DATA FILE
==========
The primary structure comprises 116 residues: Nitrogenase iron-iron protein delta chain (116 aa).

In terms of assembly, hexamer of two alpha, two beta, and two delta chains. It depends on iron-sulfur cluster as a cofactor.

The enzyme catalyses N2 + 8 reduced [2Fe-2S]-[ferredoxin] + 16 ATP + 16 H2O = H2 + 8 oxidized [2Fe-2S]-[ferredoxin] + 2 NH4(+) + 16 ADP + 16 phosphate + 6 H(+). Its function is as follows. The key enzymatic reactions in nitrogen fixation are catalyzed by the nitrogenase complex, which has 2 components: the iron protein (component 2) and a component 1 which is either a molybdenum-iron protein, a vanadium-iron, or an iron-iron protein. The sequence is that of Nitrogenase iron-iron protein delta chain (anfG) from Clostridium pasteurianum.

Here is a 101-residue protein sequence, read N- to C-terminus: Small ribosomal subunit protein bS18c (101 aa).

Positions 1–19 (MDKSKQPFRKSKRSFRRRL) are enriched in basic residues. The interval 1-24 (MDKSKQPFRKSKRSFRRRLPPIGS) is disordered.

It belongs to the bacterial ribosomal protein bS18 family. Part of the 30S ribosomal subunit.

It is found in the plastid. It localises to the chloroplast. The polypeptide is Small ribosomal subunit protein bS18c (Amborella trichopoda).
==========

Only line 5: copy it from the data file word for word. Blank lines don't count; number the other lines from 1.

Positions 1–19 (MDKSKQPFRKSKRSFRRRL) are enriched in basic residues. The interval 1-24 (MDKSKQPFRKSKRSFRRRLPPIGS) is disordered.